Fifth Avenue store offers nostalgic candy, arcade games
November 28, 2022
Good & Plenty. Bottle caps. Candy cigarette bubble gum. Laffy Taffy. Nostalgic candy like this—and nostalgic arcade games—are waiting for you at The Candy Vault in downtown Antigo.
Marc and Lauren Clark opened the store in early October, fresh on the heels of opening their first Candy Vault store in Kewaunee in May.
I have really fond memories of my mom taking us to a penny candy shop down the road from where we lived,” said Lauren Clark, who grew up in Illinois. “His (Marc’s) family always took him to Sweet Memories in Lakewood. So, we have made sure with our four children that we have shared that same experience with them, taking them to different candy stores in different states and stuff like that.”
Marc Clark said it’s not just a store, it’s not just games, it’s not just candy—it’s an experience.
“I’ve even heard a lot of memories of people coming in, and they’re talking about the former cons (gaming conventions),” he said. His wife agreed. “You have others that come in and share memories,” she said. “They remember their parents taking them to candy stores. A lot of feel good memories, which are awesome to hear.”
The Candy Vault located at 735 Fifth Ave., which was the site of a candy store many, many years ago.
“We offer nostalgic and new prepackaged candies,” Lauren Clark said. “After our kitchen is renovated … then we will be able to offer licorice hollows and all of those open, bulk candy.”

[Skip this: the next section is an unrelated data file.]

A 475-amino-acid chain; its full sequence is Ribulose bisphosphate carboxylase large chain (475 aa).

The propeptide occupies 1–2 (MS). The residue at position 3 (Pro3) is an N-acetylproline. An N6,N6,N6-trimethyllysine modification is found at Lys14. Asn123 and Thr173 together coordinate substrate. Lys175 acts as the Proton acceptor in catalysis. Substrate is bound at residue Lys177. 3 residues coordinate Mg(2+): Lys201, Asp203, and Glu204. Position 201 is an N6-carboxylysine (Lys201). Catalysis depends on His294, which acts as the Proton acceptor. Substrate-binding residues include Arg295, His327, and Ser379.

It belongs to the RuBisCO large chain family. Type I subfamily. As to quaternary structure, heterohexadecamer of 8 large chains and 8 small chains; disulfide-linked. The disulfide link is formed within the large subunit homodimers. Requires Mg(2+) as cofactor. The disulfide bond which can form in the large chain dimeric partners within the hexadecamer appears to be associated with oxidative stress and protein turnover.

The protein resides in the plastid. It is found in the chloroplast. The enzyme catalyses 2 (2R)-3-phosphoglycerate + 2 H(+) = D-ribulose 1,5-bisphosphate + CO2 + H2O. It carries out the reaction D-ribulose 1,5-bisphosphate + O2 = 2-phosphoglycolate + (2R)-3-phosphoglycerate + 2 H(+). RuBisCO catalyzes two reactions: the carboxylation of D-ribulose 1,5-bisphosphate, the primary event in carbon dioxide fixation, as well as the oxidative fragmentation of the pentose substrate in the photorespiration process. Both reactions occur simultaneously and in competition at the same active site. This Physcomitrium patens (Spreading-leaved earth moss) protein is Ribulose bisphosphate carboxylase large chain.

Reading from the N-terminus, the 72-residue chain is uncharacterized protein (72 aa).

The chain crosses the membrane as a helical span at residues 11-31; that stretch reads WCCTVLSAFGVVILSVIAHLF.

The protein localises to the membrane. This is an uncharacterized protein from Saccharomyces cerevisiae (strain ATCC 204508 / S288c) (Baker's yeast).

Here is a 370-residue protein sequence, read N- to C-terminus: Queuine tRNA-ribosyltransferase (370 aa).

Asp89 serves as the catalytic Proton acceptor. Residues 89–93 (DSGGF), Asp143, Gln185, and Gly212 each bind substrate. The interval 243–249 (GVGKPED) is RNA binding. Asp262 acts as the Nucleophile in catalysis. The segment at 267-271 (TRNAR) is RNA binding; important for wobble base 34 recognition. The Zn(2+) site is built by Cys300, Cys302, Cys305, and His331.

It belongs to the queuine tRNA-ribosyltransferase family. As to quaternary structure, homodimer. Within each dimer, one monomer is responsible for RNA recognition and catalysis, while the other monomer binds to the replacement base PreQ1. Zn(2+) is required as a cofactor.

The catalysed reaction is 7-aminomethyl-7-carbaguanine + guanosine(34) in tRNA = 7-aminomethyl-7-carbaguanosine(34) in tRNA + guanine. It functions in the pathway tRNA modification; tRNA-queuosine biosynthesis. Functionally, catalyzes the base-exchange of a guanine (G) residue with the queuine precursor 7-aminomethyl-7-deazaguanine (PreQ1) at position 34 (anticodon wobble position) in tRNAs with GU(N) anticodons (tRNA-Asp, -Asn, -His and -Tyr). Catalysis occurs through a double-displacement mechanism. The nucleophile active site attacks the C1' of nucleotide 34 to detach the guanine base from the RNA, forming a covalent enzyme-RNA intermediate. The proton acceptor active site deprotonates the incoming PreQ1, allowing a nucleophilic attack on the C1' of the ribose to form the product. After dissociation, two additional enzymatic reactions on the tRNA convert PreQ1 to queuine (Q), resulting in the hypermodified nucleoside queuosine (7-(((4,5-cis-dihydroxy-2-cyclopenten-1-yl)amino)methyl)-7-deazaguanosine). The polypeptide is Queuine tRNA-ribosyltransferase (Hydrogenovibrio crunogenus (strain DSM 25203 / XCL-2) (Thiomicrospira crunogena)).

She said they will make a few items, but others will arrive in bulk quantities that they will break down for individual sales. The couple lives in Birnamwood and said they saw the store as another opportunity for young teens and children.
“We’d try to cater to anyone coming in that has a tight budget or if it’s a kid coming in with a quarter or something,” Lauren Clark said. “We have a ton of quarter candies.”
er husband is from a family of nearly a dozen children, so the idea today of parents with 10 kids going into a candy store without declaring bankruptcy drove them to keep their prices low. Family sizes and family income levels were in the forefront of their minds.
“I know for certain we have well over 30 different items that are under a quarter,” he said. Distributors from several states provide the candy found in the store and on its website. “The candy buttons are a big one; I remember eating a lot of paper,” Lauren Clark said of her childhood. Sneaky Stardust is another favorite. “It starts out as a powder and then as you chew it, it transitions into a gum,” Marc Clark said. “It’s really weird. I remember growing up, the nickel nips, the wax bottles.” And then, there are the BarNone bars, Abba-Zabas, Slo Pokes and more.
Each of the couple’s four children have their favorite candies or types of candy, and Marc Clark, who is also self-employed as a contractor, said it’s sometimes hard not to sample—a lot. “I eat it all day. I’ll try one of these. I’ll try one of those. I’m a sampler. I will make my rounds through all the candies,” he said.
And what’s nostalgic candy without nostalgic arcade games? “It wouldn’t be complete if we didn’t have games,” Lauren Clark said. “Kids can come in, grab a piece of candy and play some of the games.” Most of the games are a quarter to play, although some are 50 cents, and there are even a few free play games. “We made sure we wanted to include ( free games) if a group of kids comes in after school, and three out of the four had money, the fourth still had something to do,” she said.” Of the 19 games, most offer tickets that can be redeemed for prizes or merchandise.
The store is open from 2-6 p.m. Tuesday through Friday and from 11 a.m. to 6 p.m. Saturday and Sunday. Adults and children are encouraged to visit for a trip back to a simpler—and tasty— time. And don’t forget your quarters for Ms. PacMan.